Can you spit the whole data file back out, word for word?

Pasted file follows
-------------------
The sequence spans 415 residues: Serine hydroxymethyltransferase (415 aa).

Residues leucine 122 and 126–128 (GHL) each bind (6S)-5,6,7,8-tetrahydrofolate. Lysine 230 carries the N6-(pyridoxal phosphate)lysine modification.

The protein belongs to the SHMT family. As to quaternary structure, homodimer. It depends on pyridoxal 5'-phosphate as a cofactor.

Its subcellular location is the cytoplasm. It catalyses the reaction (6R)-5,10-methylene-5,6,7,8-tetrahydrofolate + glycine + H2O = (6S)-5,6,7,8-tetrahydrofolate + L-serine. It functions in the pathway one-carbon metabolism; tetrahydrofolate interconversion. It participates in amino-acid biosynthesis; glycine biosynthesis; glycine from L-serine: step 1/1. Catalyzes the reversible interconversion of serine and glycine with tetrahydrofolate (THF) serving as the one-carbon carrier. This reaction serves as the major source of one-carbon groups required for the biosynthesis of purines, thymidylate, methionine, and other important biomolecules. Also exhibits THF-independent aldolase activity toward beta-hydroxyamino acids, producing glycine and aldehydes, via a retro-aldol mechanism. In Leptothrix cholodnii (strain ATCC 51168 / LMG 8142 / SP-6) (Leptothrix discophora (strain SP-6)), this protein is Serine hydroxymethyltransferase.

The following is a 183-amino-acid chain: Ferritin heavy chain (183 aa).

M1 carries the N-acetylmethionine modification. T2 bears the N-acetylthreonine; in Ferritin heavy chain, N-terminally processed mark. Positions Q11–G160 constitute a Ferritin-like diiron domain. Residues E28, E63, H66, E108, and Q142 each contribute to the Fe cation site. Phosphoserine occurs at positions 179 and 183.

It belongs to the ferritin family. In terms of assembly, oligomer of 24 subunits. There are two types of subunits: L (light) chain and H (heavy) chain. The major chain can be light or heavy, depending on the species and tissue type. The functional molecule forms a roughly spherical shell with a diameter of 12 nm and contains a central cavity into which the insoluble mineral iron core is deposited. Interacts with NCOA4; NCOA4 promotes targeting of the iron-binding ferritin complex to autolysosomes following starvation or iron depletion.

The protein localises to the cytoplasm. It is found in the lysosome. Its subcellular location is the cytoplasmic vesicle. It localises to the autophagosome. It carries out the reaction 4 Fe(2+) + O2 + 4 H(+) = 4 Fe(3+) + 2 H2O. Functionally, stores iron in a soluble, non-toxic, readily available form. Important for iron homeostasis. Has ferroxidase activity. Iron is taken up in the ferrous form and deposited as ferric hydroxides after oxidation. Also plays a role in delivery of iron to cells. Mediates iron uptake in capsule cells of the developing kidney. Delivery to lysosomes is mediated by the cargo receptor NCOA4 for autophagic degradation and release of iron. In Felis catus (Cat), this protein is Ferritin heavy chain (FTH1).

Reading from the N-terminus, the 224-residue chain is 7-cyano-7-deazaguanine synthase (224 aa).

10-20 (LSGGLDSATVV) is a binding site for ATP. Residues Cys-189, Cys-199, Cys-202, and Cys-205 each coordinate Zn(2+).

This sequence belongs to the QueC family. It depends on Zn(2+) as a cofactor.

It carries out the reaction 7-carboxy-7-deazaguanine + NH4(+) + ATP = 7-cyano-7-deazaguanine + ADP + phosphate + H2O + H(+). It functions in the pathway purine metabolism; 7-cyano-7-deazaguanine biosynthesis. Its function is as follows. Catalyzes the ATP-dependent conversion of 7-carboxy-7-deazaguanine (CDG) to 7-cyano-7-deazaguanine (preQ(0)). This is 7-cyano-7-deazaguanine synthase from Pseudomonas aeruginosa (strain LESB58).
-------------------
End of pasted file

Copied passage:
The sequence spans 415 residues: Serine hydroxymethyltransferase (415 aa).

Residues leucine 122 and 126–128 (GHL) each bind (6S)-5,6,7,8-tetrahydrofolate. Lysine 230 carries the N6-(pyridoxal phosphate)lysine modification.

The protein belongs to the SHMT family. As to quaternary structure, homodimer. It depends on pyridoxal 5'-phosphate as a cofactor.

Its subcellular location is the cytoplasm. It catalyses the reaction (6R)-5,10-methylene-5,6,7,8-tetrahydrofolate + glycine + H2O = (6S)-5,6,7,8-tetrahydrofolate + L-serine. It functions in the pathway one-carbon metabolism; tetrahydrofolate interconversion. It participates in amino-acid biosynthesis; glycine biosynthesis; glycine from L-serine: step 1/1. Catalyzes the reversible interconversion of serine and glycine with tetrahydrofolate (THF) serving as the one-carbon carrier. This reaction serves as the major source of one-carbon groups required for the biosynthesis of purines, thymidylate, methionine, and other important biomolecules. Also exhibits THF-independent aldolase activity toward beta-hydroxyamino acids, producing glycine and aldehydes, via a retro-aldol mechanism. In Leptothrix cholodnii (strain ATCC 51168 / LMG 8142 / SP-6) (Leptothrix discophora (strain SP-6)), this protein is Serine hydroxymethyltransferase.

The following is a 183-amino-acid chain: Ferritin heavy chain (183 aa).

M1 carries the N-acetylmethionine modification. T2 bears the N-acetylthreonine; in Ferritin heavy chain, N-terminally processed mark. Positions Q11–G160 constitute a Ferritin-like diiron domain. Residues E28, E63, H66, E108, and Q142 each contribute to the Fe cation site. Phosphoserine occurs at positions 179 and 183.

It belongs to the ferritin family. In terms of assembly, oligomer of 24 subunits. There are two types of subunits: L (light) chain and H (heavy) chain. The major chain can be light or heavy, depending on the species and tissue type. The functional molecule forms a roughly spherical shell with a diameter of 12 nm and contains a central cavity into which the insoluble mineral iron core is deposited. Interacts with NCOA4; NCOA4 promotes targeting of the iron-binding ferritin complex to autolysosomes following starvation or iron depletion.

The protein localises to the cytoplasm. It is found in the lysosome. Its subcellular location is the cytoplasmic vesicle. It localises to the autophagosome. It carries out the reaction 4 Fe(2+) + O2 + 4 H(+) = 4 Fe(3+) + 2 H2O. Functionally, stores iron in a soluble, non-toxic, readily available form. Important for iron homeostasis. Has ferroxidase activity. Iron is taken up in the ferrous form and deposited as ferric hydroxides after oxidation. Also plays a role in delivery of iron to cells. Mediates iron uptake in capsule cells of the developing kidney. Delivery to lysosomes is mediated by the cargo receptor NCOA4 for autophagic degradation and release of iron. In Felis catus (Cat), this protein is Ferritin heavy chain (FTH1).

Reading from the N-terminus, the 224-residue chain is 7-cyano-7-deazaguanine synthase (224 aa).

10-20 (LSGGLDSATVV) is a binding site for ATP. Residues Cys-189, Cys-199, Cys-202, and Cys-205 each coordinate Zn(2+).

This sequence belongs to the QueC family. It depends on Zn(2+) as a cofactor.

It carries out the reaction 7-carboxy-7-deazaguanine + NH4(+) + ATP = 7-cyano-7-deazaguanine + ADP + phosphate + H2O + H(+). It functions in the pathway purine metabolism; 7-cyano-7-deazaguanine biosynthesis. Its function is as follows. Catalyzes the ATP-dependent conversion of 7-carboxy-7-deazaguanine (CDG) to 7-cyano-7-deazaguanine (preQ(0)). This is 7-cyano-7-deazaguanine synthase from Pseudomonas aeruginosa (strain LESB58).